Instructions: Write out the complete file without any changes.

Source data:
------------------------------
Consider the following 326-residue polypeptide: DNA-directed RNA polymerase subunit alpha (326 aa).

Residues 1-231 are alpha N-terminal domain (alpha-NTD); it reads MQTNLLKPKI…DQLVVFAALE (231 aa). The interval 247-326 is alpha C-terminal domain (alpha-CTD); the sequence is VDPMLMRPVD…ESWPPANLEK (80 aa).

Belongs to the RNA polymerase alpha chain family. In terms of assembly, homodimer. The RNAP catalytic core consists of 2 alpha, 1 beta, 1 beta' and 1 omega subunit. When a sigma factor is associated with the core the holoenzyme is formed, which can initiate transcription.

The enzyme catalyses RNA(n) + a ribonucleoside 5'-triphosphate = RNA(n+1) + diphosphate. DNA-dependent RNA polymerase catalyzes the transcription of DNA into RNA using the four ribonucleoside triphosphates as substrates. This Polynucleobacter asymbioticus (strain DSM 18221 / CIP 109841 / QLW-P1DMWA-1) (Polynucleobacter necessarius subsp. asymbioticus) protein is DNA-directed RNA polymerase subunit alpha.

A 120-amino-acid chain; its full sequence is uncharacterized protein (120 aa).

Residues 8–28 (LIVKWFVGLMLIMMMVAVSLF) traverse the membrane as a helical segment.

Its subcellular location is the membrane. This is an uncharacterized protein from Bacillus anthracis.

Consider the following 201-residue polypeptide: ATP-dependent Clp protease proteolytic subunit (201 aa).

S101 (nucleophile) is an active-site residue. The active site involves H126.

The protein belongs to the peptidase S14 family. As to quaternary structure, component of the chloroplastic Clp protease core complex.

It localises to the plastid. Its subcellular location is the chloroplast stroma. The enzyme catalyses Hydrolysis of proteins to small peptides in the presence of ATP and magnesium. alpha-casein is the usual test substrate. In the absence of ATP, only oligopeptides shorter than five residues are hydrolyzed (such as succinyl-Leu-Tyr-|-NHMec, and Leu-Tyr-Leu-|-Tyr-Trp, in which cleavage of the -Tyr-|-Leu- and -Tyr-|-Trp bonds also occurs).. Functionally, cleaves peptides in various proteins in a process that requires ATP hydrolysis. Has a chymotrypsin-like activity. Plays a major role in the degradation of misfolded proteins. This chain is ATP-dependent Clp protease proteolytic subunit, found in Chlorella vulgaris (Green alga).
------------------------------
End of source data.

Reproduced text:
Consider the following 326-residue polypeptide: DNA-directed RNA polymerase subunit alpha (326 aa).

Residues 1-231 are alpha N-terminal domain (alpha-NTD); it reads MQTNLLKPKI…DQLVVFAALE (231 aa). The interval 247-326 is alpha C-terminal domain (alpha-CTD); the sequence is VDPMLMRPVD…ESWPPANLEK (80 aa).

Belongs to the RNA polymerase alpha chain family. In terms of assembly, homodimer. The RNAP catalytic core consists of 2 alpha, 1 beta, 1 beta' and 1 omega subunit. When a sigma factor is associated with the core the holoenzyme is formed, which can initiate transcription.

The enzyme catalyses RNA(n) + a ribonucleoside 5'-triphosphate = RNA(n+1) + diphosphate. DNA-dependent RNA polymerase catalyzes the transcription of DNA into RNA using the four ribonucleoside triphosphates as substrates. This Polynucleobacter asymbioticus (strain DSM 18221 / CIP 109841 / QLW-P1DMWA-1) (Polynucleobacter necessarius subsp. asymbioticus) protein is DNA-directed RNA polymerase subunit alpha.

A 120-amino-acid chain; its full sequence is uncharacterized protein (120 aa).

Residues 8–28 (LIVKWFVGLMLIMMMVAVSLF) traverse the membrane as a helical segment.

Its subcellular location is the membrane. This is an uncharacterized protein from Bacillus anthracis.

Consider the following 201-residue polypeptide: ATP-dependent Clp protease proteolytic subunit (201 aa).

S101 (nucleophile) is an active-site residue. The active site involves H126.

The protein belongs to the peptidase S14 family. As to quaternary structure, component of the chloroplastic Clp protease core complex.

It localises to the plastid. Its subcellular location is the chloroplast stroma. The enzyme catalyses Hydrolysis of proteins to small peptides in the presence of ATP and magnesium. alpha-casein is the usual test substrate. In the absence of ATP, only oligopeptides shorter than five residues are hydrolyzed (such as succinyl-Leu-Tyr-|-NHMec, and Leu-Tyr-Leu-|-Tyr-Trp, in which cleavage of the -Tyr-|-Leu- and -Tyr-|-Trp bonds also occurs).. Functionally, cleaves peptides in various proteins in a process that requires ATP hydrolysis. Has a chymotrypsin-like activity. Plays a major role in the degradation of misfolded proteins. This chain is ATP-dependent Clp protease proteolytic subunit, found in Chlorella vulgaris (Green alga).